Japan’s post-Second World War constitution was born when Japan was occupied by Allied forces. During the first stage of the occupation, the Supreme Commander of the Allied Forces and legislators of the constitution thought Japan would not have a military force again. Article 9 of the Constitution renounces war and prohibits Japan from maintaining the war potential. However, as the United States changed its policy of demilitarizing Japan when the United States asked her to share the burden of maintaining the security of Japan and, for the sake of international peacekeeping, Japan gradually increased its defense capability and developed a somewhat more technical interpretation of article 9.
Article 9 does not prohibit Japan from maintaining her defense capability. Article 9 had been popular in Japan for a long time; but as the Japanese started to take their security more seriously, more people have begun to accept the idea of amending article 9 of the Constitution. The ruling party, the Liberal Democratic Party, will bring the Constitutional amendment proposal to the Diet within the next few years.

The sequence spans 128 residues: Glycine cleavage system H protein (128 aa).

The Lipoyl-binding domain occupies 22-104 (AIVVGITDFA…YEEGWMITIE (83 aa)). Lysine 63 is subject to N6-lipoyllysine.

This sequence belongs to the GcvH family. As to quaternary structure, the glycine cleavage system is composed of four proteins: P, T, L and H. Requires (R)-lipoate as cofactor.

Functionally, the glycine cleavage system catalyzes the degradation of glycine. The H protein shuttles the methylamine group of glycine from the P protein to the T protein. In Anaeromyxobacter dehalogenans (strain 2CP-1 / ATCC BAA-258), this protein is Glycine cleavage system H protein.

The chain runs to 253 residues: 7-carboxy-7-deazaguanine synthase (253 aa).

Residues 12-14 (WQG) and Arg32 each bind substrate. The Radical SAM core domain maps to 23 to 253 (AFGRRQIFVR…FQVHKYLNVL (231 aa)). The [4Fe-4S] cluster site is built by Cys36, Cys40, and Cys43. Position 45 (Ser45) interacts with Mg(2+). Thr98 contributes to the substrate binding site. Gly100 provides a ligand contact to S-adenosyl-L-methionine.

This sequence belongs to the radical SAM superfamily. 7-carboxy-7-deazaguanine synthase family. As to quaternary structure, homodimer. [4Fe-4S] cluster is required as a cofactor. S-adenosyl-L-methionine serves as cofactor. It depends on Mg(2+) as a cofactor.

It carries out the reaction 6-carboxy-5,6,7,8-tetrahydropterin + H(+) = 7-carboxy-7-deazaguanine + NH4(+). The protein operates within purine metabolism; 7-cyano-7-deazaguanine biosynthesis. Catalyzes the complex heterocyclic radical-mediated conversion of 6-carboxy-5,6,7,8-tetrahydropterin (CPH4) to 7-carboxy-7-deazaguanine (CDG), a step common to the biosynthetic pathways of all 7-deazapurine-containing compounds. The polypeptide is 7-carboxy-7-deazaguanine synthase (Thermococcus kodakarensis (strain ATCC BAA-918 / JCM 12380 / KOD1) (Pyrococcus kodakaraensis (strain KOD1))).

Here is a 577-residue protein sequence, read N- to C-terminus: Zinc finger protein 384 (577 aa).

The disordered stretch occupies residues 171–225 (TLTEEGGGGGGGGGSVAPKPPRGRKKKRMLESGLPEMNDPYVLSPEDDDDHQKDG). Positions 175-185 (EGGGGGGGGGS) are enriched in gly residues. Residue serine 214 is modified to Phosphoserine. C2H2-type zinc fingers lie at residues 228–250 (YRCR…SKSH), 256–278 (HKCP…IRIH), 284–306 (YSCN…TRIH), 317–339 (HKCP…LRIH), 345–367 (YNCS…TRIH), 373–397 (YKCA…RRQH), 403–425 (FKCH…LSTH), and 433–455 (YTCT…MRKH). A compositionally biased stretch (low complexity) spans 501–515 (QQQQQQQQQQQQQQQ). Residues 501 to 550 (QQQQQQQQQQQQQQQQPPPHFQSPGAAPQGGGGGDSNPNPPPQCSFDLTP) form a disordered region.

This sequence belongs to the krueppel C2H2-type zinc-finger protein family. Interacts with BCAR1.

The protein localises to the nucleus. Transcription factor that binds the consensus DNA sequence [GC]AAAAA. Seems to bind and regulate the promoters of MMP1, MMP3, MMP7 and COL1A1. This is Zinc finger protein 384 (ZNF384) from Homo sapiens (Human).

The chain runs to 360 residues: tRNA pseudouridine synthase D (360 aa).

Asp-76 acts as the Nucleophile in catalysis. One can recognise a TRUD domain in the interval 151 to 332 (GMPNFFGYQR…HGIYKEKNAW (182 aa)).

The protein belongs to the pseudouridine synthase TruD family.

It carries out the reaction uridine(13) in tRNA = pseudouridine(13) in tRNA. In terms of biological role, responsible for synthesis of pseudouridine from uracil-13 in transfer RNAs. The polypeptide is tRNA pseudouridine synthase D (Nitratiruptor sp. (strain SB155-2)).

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For more information on Japan see:
- Global Legal Monitor: Japan
- Guide to Law Online: Japan
- Children's Rights: Japan
- Habeas Corpus Rights: Japan
- Legal Research Guide: Japan
- WWII POW and Forced Labor Compensation Cases: Japan
Prepared by Sayuri Umeda, Senior Foreign Law Specialist
Last Updated: 02/28/2014